Gasoline prices in South Korea dipped to the lowest level in six years in the first half of this year due to falling crude oil prices, the state-run oil company said Tuesday.
The average gasoline price stood at 1,514.5 won (US$1.29) per liter in the January-June period, the lowest since early 2009, when it was 1,514.4 won, according to the Korea National Oil Corporation (KNOC).
The retail price hovered over 2,000 won in the first half of 2012 as crude prices shot up to over $100 a barrel, but it came down to the 1,700 won-level in late 2014 and fell to a little over 1,500 won earlier this year.
Dubai crude spot prices stayed above $100 a barrel from 2011 to 2013, but they have plummeted since late 2014 to stay around $50 to 60 this year.
Diesel also trended down as local refiners cut the overall prices of petroleum products.
The average diesel price peaked at 1,828.6 won per liter in the first half of 2012, and slipped to 1,328.6 won in the first six months of this year, the lowest since 2008, the KNOC said.
Industry officials expected oil prices to be steady at the current level in the latter half of this year, while closely monitoring the currency exchange rate as the weakening local currency could push up the import prices.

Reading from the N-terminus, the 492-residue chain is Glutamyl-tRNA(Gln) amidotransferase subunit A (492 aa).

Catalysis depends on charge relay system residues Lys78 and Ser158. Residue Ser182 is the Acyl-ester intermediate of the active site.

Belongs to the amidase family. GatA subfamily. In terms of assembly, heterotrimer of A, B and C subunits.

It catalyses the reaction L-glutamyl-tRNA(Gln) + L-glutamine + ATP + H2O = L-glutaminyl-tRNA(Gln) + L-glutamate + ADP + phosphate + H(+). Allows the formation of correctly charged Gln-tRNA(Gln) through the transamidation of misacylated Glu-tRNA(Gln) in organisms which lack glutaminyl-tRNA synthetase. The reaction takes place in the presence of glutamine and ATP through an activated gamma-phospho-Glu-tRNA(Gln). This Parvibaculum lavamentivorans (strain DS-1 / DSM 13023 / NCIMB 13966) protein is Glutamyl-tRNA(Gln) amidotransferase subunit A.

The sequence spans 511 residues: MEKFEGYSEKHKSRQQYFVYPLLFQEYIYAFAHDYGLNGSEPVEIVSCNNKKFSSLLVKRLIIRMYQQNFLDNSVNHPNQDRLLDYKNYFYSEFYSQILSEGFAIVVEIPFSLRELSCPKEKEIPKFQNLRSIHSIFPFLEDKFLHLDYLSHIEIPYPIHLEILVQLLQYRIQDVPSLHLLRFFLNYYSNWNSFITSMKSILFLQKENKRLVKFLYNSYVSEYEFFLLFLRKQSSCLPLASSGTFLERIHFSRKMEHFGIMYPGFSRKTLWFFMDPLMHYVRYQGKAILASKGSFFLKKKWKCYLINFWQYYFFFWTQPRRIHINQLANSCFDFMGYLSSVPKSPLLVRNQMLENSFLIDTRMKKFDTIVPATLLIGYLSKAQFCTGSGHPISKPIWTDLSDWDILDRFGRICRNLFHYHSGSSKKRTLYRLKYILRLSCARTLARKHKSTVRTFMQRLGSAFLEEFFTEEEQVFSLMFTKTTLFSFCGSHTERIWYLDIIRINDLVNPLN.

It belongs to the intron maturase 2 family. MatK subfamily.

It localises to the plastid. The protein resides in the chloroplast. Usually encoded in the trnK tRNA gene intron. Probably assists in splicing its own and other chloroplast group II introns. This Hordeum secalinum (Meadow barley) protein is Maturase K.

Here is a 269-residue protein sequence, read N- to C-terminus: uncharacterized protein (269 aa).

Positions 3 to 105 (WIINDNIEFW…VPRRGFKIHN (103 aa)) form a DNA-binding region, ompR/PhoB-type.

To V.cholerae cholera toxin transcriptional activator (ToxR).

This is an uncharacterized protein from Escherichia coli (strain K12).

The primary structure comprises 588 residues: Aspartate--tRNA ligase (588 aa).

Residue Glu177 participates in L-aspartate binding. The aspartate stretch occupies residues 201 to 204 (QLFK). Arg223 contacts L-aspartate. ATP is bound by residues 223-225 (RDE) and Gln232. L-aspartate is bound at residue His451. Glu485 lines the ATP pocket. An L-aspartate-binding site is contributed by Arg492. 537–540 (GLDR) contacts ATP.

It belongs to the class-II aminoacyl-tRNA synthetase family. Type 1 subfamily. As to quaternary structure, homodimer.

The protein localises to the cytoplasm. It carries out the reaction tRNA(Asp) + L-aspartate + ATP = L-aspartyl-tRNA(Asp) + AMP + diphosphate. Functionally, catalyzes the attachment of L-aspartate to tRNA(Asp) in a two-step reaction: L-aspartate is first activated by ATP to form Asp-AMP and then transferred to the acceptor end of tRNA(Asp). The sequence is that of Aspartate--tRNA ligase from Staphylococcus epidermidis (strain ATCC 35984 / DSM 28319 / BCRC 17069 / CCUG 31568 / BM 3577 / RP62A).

The Korean won fell to 1,068.6 against the U.S. dollar on April 29, but it rose to 1,165.5 won on Monday, rising 9 percent during the three-month period.
Market watchers forecast oil prices to hold onto the current level for a while as the Organization of the Petroleum Exporting Countries has decided to maintain its current output ceiling in an apparent move to defend its market share.
A landmark Iranian nuclear deal reached earlier this month also fueled worries over a supply glut as the Middle Eastern country with world's fourth-largest oil reserves looks to resume crude exports once sanctions are lifted.